LONDON (AP) -- Some 4,200 auto workers at Honda's British plant worked their last shift on Friday before a four-month layoff as the Japanese carmaker seeks to cut costs.
The company is stopping production at its plant in Swindon, in the south of England, because of falling sales due to a global recession and plans to resume work on June 1.
Honda, which had announced the move on Nov. 21, says the workers will continue to receive their full basic pay for two months, and 60 percent of that amount for the remainder of the break.
"Everyone knows cars aren't selling. And it's not just Honda, it's other manufacturers as well, so what's the point in producing cars if no one is buying them?" said Paul North, 38, who works in the engine plant.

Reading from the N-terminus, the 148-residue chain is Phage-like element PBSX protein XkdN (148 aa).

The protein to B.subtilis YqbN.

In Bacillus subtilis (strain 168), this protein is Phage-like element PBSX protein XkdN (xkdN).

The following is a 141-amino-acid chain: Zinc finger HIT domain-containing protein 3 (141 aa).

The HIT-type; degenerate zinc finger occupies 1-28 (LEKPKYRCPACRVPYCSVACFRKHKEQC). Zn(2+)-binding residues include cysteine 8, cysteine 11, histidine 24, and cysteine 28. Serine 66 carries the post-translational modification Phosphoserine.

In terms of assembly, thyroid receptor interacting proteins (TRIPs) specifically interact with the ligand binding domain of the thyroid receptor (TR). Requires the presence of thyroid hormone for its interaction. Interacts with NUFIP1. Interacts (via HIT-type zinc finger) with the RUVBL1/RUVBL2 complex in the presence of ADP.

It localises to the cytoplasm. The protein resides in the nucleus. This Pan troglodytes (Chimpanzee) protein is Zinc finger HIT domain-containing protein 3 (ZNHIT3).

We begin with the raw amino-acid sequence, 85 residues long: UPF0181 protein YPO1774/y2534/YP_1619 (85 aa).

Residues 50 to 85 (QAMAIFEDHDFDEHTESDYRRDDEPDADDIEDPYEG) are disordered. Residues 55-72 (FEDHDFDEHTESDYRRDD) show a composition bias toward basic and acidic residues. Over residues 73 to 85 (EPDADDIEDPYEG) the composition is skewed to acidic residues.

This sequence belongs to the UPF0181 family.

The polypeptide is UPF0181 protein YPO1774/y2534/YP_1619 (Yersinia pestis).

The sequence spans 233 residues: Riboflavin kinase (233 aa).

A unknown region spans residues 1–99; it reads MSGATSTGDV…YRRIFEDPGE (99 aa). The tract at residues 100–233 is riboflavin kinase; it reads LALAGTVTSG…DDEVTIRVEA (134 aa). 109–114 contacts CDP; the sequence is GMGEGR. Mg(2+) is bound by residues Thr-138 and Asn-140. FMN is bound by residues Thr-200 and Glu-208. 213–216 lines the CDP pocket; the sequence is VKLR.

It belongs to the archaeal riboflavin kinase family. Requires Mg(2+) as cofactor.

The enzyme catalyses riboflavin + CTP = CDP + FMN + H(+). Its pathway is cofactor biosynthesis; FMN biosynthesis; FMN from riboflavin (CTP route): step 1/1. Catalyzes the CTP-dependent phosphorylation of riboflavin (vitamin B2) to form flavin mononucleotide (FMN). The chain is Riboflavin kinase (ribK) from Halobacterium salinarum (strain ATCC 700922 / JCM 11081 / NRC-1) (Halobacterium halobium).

Auto production in Britain fell 47.5 percent in December compared to the same month in 2007, according to the Society of Motor Manufacturers and Traders.
New car registrations in 2008 were down 11 percent to 2.1 million, the group said.
Honda reported on Friday that its profit in the last three months of 2008 was down 90 percent compared to the same period a year earlier.
"Everyone is feeling a bit down as we're all facing four months off, and we're all a bit worried that it might be more," said Paul Wiseman, 33, who works in the engine plant.
"Honda is trying their best, and there's always a fear that we could lose our jobs, but Honda have told the staff its future is in Swindon," Wiseman added.
Dave Hodgetts, senior director of planning and business administration at Honda UK, said some staff would remain at work developing the new Honda Jazz, which should go into production when the factory staff return in June.
"After the four-month break, the plan is for all the staff to come back and their jobs will be secure," Hodgetts said.
"No one could forecast the impact of the recession on the industry. We've had to take this severe action."